It is such a complex and layered text that this period of rehearsal has allowed us to go deeper and keep refining the physical journey he takes through the story and his psychological arc as a character.

Goldele Rayement. Director, Morgan Stern.

Morgan Stern can be seen on stage at Belvoir Theatre (downstairs) on July 1 & 2, 2017. Tickets on sale now from

Don’t miss the show in Edinburgh – C Venues Primo (Hill St Theatre) from August 6-28, 2017. Tickets on sale now at C The Festival.


From the AD: Remembering Why I Make Theatre

tragedy comedy masksI’ve been having a creative crisis, a loss of faith. I must admit that at the age of 36 I am lucky to never have experienced this before. Being an independent  theatre maker is incredibly stressful and takes emotional fortitude as well as a multitude of skills both creative and practical.

Theatre has been the biggest joy in my life since I was 9 years old. It has been my only career choice since I was 12. When I directed my first show at university it felt like every thing clicked into place. THIS was what I was supposed to be doing. Since that time my sole focus in life professionally has been to direct theatre and be recognised as a professional theatre maker. My drive has been immense. It has trampled romantic relationships, it has weathered the crappy retail jobs and been my constant companion through sever mental illness and homelessness.

There is a unpleasant side to my creativity, my ego. Ego tries to take over, it feeds jealousy of others creative achievements, it makes me bitter and it tells me my success lays in being recognised by “important people” and securing jobs at the “major companies”. Ego whips me into a frenzy in the middle of the night worrying over the possible results of grants and programming submissions. It takes what was once a labor of love and transforms it into a heavy mantle on my shoulders until I fear I will collapse under it.

That’s where I have been this January. I’ve questioned if I really want to keep doing this hard, hard work. It’s made me feel desperate to grasp at any opportunity that might move me forward to “success” and fearful my whole year of plans will fall a part.

Yesterday was hard. I suspected someone was stealing a significant opportunity from me. I felt devastated and I sent an SMS to a good friend and fellow artist saying “I feel like throwing in the towel”. If it’s one thing I have learnt over the years it is REACH OUT. No matter how alone I feel, I’m actually not. She responded saying “No! We will help each other through it. It will be OK”.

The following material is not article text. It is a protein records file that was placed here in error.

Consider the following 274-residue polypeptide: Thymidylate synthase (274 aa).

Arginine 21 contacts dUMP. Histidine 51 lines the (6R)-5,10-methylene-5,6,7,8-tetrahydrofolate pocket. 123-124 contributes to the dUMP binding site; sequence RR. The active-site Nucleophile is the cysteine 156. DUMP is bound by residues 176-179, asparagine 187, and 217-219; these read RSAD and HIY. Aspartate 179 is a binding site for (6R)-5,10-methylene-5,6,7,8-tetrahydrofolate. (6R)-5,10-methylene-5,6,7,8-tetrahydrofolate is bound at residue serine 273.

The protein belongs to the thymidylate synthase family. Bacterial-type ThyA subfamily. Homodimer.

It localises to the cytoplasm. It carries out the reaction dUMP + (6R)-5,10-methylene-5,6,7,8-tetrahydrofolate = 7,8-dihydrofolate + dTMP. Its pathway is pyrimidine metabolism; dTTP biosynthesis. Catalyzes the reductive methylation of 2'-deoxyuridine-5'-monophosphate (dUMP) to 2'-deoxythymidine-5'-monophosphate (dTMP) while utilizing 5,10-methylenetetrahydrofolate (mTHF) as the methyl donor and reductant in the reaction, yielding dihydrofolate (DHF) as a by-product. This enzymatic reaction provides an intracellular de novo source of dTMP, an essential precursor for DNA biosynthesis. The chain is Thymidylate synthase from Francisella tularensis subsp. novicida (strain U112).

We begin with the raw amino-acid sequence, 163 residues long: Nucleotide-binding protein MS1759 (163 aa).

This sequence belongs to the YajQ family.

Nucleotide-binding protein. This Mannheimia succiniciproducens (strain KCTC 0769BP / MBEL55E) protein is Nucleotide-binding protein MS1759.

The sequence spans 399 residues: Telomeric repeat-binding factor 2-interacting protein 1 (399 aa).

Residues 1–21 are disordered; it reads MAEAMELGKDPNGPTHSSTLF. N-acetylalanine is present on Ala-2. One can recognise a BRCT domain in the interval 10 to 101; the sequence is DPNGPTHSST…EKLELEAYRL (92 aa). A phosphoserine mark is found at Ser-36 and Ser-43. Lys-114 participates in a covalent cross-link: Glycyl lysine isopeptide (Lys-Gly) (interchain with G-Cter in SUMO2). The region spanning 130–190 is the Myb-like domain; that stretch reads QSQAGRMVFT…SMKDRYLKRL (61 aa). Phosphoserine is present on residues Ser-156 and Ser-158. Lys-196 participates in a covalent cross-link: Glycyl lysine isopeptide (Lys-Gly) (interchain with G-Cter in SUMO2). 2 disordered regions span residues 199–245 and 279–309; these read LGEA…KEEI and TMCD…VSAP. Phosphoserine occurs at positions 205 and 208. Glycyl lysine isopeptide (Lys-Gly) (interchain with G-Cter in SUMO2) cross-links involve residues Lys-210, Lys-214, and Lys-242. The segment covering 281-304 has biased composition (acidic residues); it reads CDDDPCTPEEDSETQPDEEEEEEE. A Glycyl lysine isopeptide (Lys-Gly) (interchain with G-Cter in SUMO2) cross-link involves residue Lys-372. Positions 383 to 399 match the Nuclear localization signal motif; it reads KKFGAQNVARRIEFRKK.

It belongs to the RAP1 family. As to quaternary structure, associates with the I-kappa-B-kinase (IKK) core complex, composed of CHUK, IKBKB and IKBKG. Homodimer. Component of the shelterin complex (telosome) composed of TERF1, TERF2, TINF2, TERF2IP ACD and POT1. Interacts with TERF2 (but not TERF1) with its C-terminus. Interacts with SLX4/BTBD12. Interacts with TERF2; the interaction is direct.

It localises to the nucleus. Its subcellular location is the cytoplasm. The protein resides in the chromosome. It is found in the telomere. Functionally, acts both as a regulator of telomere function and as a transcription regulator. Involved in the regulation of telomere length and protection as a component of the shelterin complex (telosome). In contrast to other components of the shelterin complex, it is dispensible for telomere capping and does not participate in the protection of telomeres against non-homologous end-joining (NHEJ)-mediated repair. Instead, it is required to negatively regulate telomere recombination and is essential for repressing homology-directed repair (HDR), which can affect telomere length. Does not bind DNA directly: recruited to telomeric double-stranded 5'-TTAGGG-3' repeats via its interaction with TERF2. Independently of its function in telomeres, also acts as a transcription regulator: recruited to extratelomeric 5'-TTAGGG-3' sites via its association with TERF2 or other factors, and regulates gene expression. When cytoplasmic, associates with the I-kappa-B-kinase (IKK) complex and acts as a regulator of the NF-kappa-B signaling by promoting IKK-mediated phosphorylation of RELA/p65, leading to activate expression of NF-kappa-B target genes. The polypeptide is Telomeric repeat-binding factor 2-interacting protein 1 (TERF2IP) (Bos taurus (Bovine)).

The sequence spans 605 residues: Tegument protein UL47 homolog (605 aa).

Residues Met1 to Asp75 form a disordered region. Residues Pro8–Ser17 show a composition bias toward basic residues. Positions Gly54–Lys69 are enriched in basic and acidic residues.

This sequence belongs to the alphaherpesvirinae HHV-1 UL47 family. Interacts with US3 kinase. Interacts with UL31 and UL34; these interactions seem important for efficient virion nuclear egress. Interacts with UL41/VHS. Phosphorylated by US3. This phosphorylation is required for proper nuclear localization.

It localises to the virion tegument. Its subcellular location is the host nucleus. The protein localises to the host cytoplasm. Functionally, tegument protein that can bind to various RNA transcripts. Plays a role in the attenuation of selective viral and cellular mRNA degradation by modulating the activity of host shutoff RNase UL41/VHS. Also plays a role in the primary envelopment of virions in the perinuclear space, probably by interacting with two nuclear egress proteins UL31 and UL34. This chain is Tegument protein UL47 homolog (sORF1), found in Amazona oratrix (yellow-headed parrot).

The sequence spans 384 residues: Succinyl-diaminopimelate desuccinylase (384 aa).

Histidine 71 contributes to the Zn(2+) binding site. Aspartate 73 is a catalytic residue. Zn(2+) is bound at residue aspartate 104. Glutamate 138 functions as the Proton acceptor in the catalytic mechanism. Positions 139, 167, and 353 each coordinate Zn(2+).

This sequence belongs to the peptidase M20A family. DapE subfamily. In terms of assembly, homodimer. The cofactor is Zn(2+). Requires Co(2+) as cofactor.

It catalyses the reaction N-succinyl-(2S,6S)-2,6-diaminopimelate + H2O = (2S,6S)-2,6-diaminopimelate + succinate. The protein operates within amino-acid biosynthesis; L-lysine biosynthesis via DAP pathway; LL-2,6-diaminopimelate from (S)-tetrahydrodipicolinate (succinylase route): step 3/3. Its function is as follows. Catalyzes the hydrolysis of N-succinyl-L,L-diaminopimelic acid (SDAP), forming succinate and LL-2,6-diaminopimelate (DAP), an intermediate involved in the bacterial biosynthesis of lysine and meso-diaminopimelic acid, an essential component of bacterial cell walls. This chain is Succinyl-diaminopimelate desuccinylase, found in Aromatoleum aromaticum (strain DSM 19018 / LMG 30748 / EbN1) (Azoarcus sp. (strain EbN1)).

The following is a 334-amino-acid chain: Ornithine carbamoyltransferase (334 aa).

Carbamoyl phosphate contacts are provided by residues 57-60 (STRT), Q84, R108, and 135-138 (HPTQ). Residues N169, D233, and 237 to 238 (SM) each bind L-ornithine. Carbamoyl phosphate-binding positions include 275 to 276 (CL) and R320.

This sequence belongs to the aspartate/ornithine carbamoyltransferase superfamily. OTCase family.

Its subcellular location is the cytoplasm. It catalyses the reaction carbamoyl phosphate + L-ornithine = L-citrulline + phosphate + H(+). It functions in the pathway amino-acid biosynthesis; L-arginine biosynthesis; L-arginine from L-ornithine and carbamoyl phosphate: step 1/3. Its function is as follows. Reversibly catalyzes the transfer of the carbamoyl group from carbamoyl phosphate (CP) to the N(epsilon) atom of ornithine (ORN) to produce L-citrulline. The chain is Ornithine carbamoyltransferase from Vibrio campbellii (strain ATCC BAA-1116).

After than something in me shifted. I realised I had lost sight of why I make theatre. Why I work so hard. It’s because I love it. It’s because the act of creation fills me with joy and wonder. Because making theatre is how I examine and better understand the world we live in. It’s because I love sharing what I have made with YOU.

Returning to the core of who I am as an artist allows me to free myself. If I spend the rest of my life making little, self-funded shows that connect to little audiences, that is enough. When I remember why I make theatre I release the pressure to succeed and make space to create. Most importantly I find peace.

Goldele Rayment

Artistic Director

Company of Rogues are recruiting a CREATIVE PRODUCER


Company of Rogues is an emerging independent theatre company based in Sydney and we are looking for a new partner in crime! You will work in close partnership with the Artistic Director to program, manage and develop all aspects of the company. This is a part-time, (currently) an unpaid role with a profit share offered on productions.


Jena Prince in The Typists (Photo credit Maylei Hunt 2015)


This role will suit a creative and entrepreneurial emerging producer/arts manager who wants to have ownership of an exciting new company. You will be a focused individual who takes initiative and finds creative solutions to get things done. You may be a recent graduate or looking for a new career experience. You may have a background in or qualifications in Theatre/Performance, Arts Administration, Event Management or Business. You may also have a creative practice such as lighting, set, or sound design you wish to contribute to the company.

Most importantly you DREAM BIG and are PASSIONATE about theatre.


This is a broad role that will be tailored to fit the right person, who has the desire to establish a real career in the arts.

Tasks may include, but are not exclusive to:

  • Fundraising and sponsorship development
  • Grant and funding application writing
  • Production Management (schedules, equipment and venue sourcing and logistics)
  • Staffing and Talent recruitment and supervision
  • Front of house management
  • Budget preparation and financial management
  • Marketing and PR

NOTE: You will not be required to perform all of these tasks; they will be shared with the Artistic Director.


Please address the ESSENTIAL criteria and any relevant DESIRABLE Criteria


  • Experience and/or qualifications in Theatre/Live Production or Event Management or Arts Management or business management.
  • Strong written and verbal communication skills including document preparation and copy writing
  • Strong Organizational Skills
  • Fast Learner and confident undertaking new tasks


  • Stakeholder relationship development and management
  • Marketing and PR for events
  • Stage/Production Management experience
  • Budget management
  • Grant writing and fundraising
  • Staff supervision

To apply please email your CV and cover letter addressing the ESSENTIAL criteria and any relevant DESIRABLE Criteria to Goldele Rayment

For further information please contact Goldele Rayment on 0448 340 034 or Applications close 5 pm 4th February.